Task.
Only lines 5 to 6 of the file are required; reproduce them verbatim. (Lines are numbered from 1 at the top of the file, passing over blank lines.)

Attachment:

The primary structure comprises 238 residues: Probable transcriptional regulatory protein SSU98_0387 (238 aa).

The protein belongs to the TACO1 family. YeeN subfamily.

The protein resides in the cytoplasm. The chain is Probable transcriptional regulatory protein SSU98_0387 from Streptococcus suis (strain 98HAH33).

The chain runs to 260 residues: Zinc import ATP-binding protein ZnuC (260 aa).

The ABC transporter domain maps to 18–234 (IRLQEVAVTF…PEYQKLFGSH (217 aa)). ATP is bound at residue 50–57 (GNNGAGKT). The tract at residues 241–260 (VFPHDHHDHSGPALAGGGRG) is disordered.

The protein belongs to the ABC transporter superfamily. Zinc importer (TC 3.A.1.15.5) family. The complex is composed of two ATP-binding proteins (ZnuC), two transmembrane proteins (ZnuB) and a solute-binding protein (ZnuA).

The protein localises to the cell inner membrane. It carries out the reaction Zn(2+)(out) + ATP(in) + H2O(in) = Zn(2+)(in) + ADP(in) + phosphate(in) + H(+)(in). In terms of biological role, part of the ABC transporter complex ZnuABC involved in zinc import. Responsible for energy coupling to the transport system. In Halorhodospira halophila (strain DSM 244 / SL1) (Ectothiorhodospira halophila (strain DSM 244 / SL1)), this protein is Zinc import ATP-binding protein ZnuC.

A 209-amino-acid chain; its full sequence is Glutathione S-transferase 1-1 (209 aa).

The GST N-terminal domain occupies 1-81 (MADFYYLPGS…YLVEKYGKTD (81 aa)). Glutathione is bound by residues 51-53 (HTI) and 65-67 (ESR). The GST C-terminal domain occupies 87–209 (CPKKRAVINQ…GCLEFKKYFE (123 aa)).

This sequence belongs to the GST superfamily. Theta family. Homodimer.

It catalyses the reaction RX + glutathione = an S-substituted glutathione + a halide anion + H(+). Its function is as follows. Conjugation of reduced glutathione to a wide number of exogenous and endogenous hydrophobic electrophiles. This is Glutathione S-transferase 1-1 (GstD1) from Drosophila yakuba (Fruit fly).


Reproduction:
The ABC transporter domain maps to 18–234 (IRLQEVAVTF…PEYQKLFGSH (217 aa)). ATP is bound at residue 50–57 (GNNGAGKT). The tract at residues 241–260 (VFPHDHHDHSGPALAGGGRG) is disordered.

The protein belongs to the ABC transporter superfamily. Zinc importer (TC 3.A.1.15.5) family. The complex is composed of two ATP-binding proteins (ZnuC), two transmembrane proteins (ZnuB) and a solute-binding protein (ZnuA).